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  #1  
Old 15-03-19, 15:05
Sam Tremblay Sam Tremblay is offline
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Default canadian carrier mk1 gun rest

hi im starting to reuild a canadian bren carrier mk1 i was just wondering if somebody have the measurment for the gunrest also the type of steel and wood thank
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  #2  
Old 15-03-19, 17:29
rob love rob love is offline
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Your carrier, being very early, would have had rubber firing rests. The wood ones came into being when rubber got scarce after the fall of Burma.

Personally, I have always used a wood like ash for longevity. Brian Asbury has (or had) the long one from the division plate. Although a bit worn after this many years, they are great for getting dimensions and hole patterns from .
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  #3  
Old 15-03-19, 17:34
Michael R. Michael R. is offline
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Quote:
Originally Posted by Sam Tremblay View Post
hi im starting to reuild a canadian bren carrier mk1 i was just wondering if somebody have the measurment for the gunrest also the type of steel and wood . . .
Greetings Sam!
The eight (8) firing rests on your early MK-I* carrier were topped with rubber, the rubber being cast into a shallow metal base, then mounted on angle iron supports. The length of each firing rest is indicated in the Canadian Illustrated Parts Manual, FUC-03.

The metal angle iron supports and their fastener placements will be a challenge for you, that I do not believe have been previously covered in MLU. Perhaps someone can fresh my memory if Nigel Watson in his UC Volumes I-III provided any details?
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  #4  
Old 15-03-19, 21:53
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Lynn Eades Lynn Eades is offline
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I think I have all the rubber rests but not the angle iron for all of them. They are made from 2 x 1/8 (50 x 3mm is the available size,here)
Are they all mounted on the outside or inside of the hull or is it a mix?
As a note, i think all the U.C.s that came here were early and had rubber rests. never seen a wooden one here.
The other thing I have trouble with is the high and low ones.Were the high ones from British carriers and the low ones for Canadian carriers. Michael R. has told me there are both in Canada. I wondered if the high ones might have been made for British contract carriers? Any thoughts or answers?
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  #5  
Old 15-03-19, 23:22
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Lynn Eades Lynn Eades is offline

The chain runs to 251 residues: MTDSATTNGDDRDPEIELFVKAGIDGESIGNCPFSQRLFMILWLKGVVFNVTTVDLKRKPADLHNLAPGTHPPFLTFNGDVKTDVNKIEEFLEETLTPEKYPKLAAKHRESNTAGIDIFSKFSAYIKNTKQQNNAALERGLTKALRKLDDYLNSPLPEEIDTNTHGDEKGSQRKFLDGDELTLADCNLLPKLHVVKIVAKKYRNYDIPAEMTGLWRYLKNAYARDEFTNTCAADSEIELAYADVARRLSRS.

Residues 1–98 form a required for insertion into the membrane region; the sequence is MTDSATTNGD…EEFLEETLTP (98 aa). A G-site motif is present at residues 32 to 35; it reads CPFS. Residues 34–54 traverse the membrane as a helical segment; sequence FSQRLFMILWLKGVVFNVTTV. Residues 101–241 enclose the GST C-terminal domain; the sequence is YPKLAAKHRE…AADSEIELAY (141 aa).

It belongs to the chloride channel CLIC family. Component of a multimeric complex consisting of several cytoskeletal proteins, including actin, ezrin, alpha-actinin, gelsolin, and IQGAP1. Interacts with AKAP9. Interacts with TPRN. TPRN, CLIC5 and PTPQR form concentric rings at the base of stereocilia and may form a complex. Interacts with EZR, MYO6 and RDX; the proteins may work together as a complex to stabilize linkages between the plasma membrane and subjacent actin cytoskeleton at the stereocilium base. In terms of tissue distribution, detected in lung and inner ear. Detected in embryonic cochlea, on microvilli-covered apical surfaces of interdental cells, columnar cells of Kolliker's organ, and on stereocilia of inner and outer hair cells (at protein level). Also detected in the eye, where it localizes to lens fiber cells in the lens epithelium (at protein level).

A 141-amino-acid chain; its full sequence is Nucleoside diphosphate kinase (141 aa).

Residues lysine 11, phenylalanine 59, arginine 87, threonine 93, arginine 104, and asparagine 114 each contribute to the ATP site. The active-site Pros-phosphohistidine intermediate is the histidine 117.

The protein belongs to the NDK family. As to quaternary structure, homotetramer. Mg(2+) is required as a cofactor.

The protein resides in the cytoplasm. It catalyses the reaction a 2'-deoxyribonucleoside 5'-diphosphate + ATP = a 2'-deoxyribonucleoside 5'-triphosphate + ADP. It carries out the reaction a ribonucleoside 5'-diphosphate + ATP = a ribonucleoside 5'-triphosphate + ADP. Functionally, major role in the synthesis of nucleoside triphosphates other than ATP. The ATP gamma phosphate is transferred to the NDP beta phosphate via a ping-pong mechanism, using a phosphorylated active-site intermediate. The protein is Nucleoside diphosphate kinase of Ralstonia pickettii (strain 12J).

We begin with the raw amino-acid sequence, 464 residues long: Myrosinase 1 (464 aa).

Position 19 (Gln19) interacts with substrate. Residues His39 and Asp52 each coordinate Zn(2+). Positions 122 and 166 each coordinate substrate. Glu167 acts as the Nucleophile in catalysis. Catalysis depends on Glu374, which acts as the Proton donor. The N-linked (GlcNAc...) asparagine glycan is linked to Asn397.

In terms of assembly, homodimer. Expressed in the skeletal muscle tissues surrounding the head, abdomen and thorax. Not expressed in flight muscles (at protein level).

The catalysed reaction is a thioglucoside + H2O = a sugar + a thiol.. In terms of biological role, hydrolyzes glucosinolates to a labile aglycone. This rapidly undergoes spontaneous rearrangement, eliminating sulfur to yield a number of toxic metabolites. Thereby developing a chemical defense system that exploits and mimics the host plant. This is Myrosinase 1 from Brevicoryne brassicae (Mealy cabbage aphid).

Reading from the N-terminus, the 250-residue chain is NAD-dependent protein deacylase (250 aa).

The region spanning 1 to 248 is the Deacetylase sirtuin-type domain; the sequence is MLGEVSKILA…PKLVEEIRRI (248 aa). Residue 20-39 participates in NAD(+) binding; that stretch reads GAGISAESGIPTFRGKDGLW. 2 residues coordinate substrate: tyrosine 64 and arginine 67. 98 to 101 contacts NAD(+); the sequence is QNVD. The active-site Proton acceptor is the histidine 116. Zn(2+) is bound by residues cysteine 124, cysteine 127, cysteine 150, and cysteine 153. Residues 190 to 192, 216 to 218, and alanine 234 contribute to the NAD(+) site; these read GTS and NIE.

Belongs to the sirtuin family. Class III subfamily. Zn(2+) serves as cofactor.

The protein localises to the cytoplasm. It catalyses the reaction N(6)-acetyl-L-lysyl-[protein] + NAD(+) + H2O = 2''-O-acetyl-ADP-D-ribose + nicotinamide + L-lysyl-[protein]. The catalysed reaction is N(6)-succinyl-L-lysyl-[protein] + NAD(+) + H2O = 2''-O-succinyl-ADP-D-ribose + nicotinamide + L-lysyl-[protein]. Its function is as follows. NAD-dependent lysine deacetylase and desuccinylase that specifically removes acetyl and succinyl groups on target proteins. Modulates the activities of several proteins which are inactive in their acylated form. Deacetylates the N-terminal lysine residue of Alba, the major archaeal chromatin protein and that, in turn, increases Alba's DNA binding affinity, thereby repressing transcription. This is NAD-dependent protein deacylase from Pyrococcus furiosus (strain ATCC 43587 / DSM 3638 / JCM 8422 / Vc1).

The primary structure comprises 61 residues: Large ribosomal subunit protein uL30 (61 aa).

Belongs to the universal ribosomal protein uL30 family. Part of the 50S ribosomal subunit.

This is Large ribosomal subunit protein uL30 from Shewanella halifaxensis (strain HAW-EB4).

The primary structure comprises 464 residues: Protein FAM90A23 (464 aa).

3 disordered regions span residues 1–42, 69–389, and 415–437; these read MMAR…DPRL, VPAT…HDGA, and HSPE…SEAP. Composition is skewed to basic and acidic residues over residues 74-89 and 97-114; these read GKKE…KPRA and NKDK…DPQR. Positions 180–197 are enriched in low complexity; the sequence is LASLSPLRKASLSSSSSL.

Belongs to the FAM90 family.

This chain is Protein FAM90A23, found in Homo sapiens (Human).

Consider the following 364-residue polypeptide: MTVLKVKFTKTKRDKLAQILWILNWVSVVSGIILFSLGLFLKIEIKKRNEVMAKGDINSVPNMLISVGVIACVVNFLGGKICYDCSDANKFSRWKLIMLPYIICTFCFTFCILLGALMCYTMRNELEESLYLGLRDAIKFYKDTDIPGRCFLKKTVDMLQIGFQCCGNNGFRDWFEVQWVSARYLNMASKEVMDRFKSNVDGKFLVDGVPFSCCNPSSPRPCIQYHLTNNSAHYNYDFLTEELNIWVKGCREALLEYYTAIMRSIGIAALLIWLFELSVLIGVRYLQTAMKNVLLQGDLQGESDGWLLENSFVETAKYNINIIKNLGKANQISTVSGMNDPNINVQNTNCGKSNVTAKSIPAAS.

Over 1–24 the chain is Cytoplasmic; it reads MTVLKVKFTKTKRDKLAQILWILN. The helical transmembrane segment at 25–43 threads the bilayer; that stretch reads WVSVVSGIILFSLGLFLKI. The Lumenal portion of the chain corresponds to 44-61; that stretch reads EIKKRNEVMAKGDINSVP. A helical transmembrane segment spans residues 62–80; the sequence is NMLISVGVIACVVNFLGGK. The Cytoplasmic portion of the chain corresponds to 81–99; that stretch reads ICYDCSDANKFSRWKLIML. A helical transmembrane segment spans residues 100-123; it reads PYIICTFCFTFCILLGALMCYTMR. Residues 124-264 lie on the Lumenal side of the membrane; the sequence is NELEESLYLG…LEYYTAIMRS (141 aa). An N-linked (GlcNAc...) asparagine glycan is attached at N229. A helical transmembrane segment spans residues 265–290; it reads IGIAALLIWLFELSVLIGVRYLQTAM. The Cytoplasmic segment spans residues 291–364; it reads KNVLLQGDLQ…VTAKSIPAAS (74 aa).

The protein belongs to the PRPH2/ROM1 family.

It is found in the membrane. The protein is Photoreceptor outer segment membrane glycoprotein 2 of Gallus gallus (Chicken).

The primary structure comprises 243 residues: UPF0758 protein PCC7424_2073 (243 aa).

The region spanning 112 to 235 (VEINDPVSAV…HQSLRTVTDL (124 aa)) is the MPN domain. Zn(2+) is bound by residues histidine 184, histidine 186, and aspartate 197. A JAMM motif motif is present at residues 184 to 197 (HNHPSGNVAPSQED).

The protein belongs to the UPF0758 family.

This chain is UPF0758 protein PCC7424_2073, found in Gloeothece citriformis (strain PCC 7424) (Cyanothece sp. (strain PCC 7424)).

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Ok. Working on answering my own question:
There are two on the rear plate. Two on the right side. Two on the div plate, One in the gunners slot, and one on the engine deck.
The right side ones have the angle iron riveted to the inside. (there are rivets still in the angle iron and the holes in the upper hull side plate are countersunk on the outside (rivet head fits here)) It makes sense that the rear ones are the same. Am I on track?

Sam I can probably answer your questions.
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Carrier Armoured O.P. No1 Mk3 W. T84991
Carrier Bren No2.Mk.II. NewZealand Railways. NZR.6.
Dodge WC55. 37mm Gun Motor Carriage M6
Jeep Mb #135668
So many questions....
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  #6  
Old 16-03-19, 01:04
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Kirk Armitage Kirk Armitage is offline
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Default Data Plate

Nice to see another early example, 6 1941 does the serial number start with T L ? F
Regards K Armitage
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  #7  
Old 16-03-19, 03:24
Michael R. Michael R. is offline
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Quote:
Originally Posted by Kirk Armitage View Post
Nice to see another early example, 6 1941 does the serial number start with T L ? F . . . . (edited)
Certainly an example of an early data plate attached to its original fender. Now to verify the fender and data plate belong to the hull, using the identifiers particular to those carriers. There are a few visual indicators that point to an early production carrier, such as the correct track adjuster wheel arms, mounting bracket for the early track adjuster ‘crook’, and the lack of a modification to install the sighting vane.

The data plate does not appear to hold the TL XXXX F one may anticipate seeing. Perhaps the 1790 serial number, in addition to the month/year window.

I agree with you, Kirk: it is nice to see these early examples. I am jealous, and Samuel already knows that from our discussions on his FB UC group.

Last edited by Michael R.; 16-03-19 at 22:58.
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  #8  
Old 16-03-19, 07:00
maple_leaf_eh maple_leaf_eh is offline
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Default Welcome Sam

Aren't you glad we met on Facebook? And that fellow Bob, great resource!